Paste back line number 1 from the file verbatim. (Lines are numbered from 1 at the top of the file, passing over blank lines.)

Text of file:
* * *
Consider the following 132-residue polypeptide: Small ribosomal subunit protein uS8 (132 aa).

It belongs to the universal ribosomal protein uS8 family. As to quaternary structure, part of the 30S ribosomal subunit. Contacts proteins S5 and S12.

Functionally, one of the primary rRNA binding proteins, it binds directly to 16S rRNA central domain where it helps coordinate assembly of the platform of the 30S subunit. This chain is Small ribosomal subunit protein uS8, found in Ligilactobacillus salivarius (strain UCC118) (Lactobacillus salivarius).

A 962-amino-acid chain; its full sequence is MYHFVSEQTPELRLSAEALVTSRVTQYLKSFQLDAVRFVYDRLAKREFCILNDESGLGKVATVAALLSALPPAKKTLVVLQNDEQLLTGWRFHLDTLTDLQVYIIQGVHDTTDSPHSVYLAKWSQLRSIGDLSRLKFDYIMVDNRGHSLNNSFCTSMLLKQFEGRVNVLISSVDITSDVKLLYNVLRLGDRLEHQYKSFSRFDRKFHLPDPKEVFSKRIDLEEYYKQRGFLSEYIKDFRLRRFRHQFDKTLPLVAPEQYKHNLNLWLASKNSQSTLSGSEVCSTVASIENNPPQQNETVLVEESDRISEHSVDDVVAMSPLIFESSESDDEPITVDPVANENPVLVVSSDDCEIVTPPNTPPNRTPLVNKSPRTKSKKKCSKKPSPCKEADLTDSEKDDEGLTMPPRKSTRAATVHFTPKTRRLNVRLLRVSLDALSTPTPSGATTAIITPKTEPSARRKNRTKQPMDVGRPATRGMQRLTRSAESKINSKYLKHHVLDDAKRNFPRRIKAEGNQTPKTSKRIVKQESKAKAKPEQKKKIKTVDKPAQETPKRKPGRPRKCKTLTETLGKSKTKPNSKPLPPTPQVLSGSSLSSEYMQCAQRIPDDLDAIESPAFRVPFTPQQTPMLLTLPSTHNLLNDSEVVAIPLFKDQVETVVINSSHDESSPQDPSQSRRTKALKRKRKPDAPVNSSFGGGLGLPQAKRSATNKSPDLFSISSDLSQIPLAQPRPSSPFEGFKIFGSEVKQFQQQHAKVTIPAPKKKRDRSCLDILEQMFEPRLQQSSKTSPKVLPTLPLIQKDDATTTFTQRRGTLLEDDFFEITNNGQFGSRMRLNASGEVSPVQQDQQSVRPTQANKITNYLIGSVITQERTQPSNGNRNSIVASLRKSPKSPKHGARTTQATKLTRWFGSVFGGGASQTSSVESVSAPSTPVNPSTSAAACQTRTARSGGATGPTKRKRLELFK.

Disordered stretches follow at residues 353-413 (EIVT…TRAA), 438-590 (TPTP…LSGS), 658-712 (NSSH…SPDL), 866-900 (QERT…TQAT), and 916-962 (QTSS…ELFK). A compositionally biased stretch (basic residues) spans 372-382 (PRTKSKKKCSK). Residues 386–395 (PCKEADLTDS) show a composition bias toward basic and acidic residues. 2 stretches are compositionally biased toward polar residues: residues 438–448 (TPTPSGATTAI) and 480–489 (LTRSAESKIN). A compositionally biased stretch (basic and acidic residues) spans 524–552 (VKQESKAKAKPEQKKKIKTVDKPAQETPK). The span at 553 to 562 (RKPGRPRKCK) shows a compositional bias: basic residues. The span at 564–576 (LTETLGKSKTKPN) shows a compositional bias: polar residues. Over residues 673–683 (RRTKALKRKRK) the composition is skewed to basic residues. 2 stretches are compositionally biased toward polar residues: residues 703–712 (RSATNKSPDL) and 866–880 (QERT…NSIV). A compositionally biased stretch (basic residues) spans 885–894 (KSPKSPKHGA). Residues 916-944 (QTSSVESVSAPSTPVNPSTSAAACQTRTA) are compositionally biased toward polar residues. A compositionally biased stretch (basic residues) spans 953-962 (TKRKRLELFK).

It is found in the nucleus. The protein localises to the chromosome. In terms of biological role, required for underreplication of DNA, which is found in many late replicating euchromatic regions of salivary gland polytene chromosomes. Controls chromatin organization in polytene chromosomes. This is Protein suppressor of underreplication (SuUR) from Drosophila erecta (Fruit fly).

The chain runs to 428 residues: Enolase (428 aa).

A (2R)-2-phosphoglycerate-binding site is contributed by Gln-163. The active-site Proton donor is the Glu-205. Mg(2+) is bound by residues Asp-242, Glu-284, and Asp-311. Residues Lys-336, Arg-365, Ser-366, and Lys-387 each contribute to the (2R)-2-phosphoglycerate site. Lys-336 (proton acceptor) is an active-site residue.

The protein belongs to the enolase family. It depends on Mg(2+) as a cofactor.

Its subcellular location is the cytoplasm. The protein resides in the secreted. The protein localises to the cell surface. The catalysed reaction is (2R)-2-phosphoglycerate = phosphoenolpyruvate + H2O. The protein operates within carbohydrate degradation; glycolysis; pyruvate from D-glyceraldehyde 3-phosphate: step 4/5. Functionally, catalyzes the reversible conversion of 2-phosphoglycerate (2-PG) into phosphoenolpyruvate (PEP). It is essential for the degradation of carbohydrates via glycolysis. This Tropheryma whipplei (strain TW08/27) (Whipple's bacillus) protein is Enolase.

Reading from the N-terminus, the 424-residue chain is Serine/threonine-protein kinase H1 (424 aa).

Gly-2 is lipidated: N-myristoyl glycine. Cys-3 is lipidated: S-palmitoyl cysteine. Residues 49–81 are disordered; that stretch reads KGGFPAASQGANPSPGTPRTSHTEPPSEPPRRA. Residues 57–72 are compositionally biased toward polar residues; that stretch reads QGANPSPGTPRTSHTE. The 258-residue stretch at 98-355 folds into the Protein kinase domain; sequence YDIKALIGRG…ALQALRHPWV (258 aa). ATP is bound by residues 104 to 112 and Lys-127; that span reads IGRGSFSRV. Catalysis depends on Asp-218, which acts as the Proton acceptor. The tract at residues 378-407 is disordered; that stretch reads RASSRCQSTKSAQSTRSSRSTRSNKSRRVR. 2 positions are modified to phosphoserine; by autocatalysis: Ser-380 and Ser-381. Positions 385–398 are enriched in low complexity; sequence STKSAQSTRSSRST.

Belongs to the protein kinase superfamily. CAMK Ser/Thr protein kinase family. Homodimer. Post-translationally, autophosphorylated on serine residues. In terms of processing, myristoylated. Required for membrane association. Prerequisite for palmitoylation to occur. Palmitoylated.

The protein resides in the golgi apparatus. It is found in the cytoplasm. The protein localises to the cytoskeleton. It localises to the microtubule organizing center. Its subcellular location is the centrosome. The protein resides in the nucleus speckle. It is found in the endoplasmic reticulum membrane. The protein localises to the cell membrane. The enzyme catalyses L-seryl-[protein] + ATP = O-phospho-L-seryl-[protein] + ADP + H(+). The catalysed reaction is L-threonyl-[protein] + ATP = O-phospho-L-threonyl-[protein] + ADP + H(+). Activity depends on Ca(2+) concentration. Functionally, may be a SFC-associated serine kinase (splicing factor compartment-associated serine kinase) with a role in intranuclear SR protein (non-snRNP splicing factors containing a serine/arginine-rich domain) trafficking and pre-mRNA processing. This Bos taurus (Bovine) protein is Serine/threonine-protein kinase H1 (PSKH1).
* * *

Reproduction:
Consider the following 132-residue polypeptide: Small ribosomal subunit protein uS8 (132 aa).